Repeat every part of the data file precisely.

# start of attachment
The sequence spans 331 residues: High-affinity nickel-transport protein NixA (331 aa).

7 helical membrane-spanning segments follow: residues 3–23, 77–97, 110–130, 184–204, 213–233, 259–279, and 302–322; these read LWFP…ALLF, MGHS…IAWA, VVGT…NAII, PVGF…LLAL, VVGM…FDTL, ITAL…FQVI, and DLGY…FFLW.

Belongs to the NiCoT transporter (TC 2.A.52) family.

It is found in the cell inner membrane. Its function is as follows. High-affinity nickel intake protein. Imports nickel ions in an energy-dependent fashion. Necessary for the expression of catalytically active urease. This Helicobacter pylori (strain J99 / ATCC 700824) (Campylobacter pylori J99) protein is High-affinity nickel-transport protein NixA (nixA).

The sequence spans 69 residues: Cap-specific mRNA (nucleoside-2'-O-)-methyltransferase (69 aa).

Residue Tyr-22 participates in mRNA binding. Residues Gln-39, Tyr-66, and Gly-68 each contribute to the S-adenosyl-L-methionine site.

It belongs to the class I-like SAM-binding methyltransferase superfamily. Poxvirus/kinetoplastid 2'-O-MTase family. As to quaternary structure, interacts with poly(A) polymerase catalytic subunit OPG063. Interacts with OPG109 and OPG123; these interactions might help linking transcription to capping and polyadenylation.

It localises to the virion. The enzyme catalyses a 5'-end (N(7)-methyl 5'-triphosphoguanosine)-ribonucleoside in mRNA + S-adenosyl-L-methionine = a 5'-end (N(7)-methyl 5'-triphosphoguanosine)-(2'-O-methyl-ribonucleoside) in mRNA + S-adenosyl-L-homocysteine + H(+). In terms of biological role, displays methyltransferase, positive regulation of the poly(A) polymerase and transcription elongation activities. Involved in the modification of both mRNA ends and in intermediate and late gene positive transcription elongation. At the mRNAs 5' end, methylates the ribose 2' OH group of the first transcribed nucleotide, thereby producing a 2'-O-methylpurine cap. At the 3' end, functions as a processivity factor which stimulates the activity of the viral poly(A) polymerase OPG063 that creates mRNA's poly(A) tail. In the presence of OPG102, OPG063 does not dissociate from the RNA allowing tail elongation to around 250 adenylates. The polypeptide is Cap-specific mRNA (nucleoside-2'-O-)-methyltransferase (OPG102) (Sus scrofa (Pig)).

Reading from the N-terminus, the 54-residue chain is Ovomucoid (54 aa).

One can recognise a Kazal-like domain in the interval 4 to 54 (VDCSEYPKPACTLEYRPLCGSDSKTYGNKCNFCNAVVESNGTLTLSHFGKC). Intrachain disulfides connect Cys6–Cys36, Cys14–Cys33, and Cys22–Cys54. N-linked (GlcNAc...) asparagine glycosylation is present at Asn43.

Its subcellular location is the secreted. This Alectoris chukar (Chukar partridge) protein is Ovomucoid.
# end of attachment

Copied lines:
The sequence spans 331 residues: High-affinity nickel-transport protein NixA (331 aa).

7 helical membrane-spanning segments follow: residues 3–23, 77–97, 110–130, 184–204, 213–233, 259–279, and 302–322; these read LWFP…ALLF, MGHS…IAWA, VVGT…NAII, PVGF…LLAL, VVGM…FDTL, ITAL…FQVI, and DLGY…FFLW.

Belongs to the NiCoT transporter (TC 2.A.52) family.

It is found in the cell inner membrane. Its function is as follows. High-affinity nickel intake protein. Imports nickel ions in an energy-dependent fashion. Necessary for the expression of catalytically active urease. This Helicobacter pylori (strain J99 / ATCC 700824) (Campylobacter pylori J99) protein is High-affinity nickel-transport protein NixA (nixA).

The sequence spans 69 residues: Cap-specific mRNA (nucleoside-2'-O-)-methyltransferase (69 aa).

Residue Tyr-22 participates in mRNA binding. Residues Gln-39, Tyr-66, and Gly-68 each contribute to the S-adenosyl-L-methionine site.

It belongs to the class I-like SAM-binding methyltransferase superfamily. Poxvirus/kinetoplastid 2'-O-MTase family. As to quaternary structure, interacts with poly(A) polymerase catalytic subunit OPG063. Interacts with OPG109 and OPG123; these interactions might help linking transcription to capping and polyadenylation.

It localises to the virion. The enzyme catalyses a 5'-end (N(7)-methyl 5'-triphosphoguanosine)-ribonucleoside in mRNA + S-adenosyl-L-methionine = a 5'-end (N(7)-methyl 5'-triphosphoguanosine)-(2'-O-methyl-ribonucleoside) in mRNA + S-adenosyl-L-homocysteine + H(+). In terms of biological role, displays methyltransferase, positive regulation of the poly(A) polymerase and transcription elongation activities. Involved in the modification of both mRNA ends and in intermediate and late gene positive transcription elongation. At the mRNAs 5' end, methylates the ribose 2' OH group of the first transcribed nucleotide, thereby producing a 2'-O-methylpurine cap. At the 3' end, functions as a processivity factor which stimulates the activity of the viral poly(A) polymerase OPG063 that creates mRNA's poly(A) tail. In the presence of OPG102, OPG063 does not dissociate from the RNA allowing tail elongation to around 250 adenylates. The polypeptide is Cap-specific mRNA (nucleoside-2'-O-)-methyltransferase (OPG102) (Sus scrofa (Pig)).

Reading from the N-terminus, the 54-residue chain is Ovomucoid (54 aa).

One can recognise a Kazal-like domain in the interval 4 to 54 (VDCSEYPKPACTLEYRPLCGSDSKTYGNKCNFCNAVVESNGTLTLSHFGKC). Intrachain disulfides connect Cys6–Cys36, Cys14–Cys33, and Cys22–Cys54. N-linked (GlcNAc...) asparagine glycosylation is present at Asn43.

Its subcellular location is the secreted. This Alectoris chukar (Chukar partridge) protein is Ovomucoid.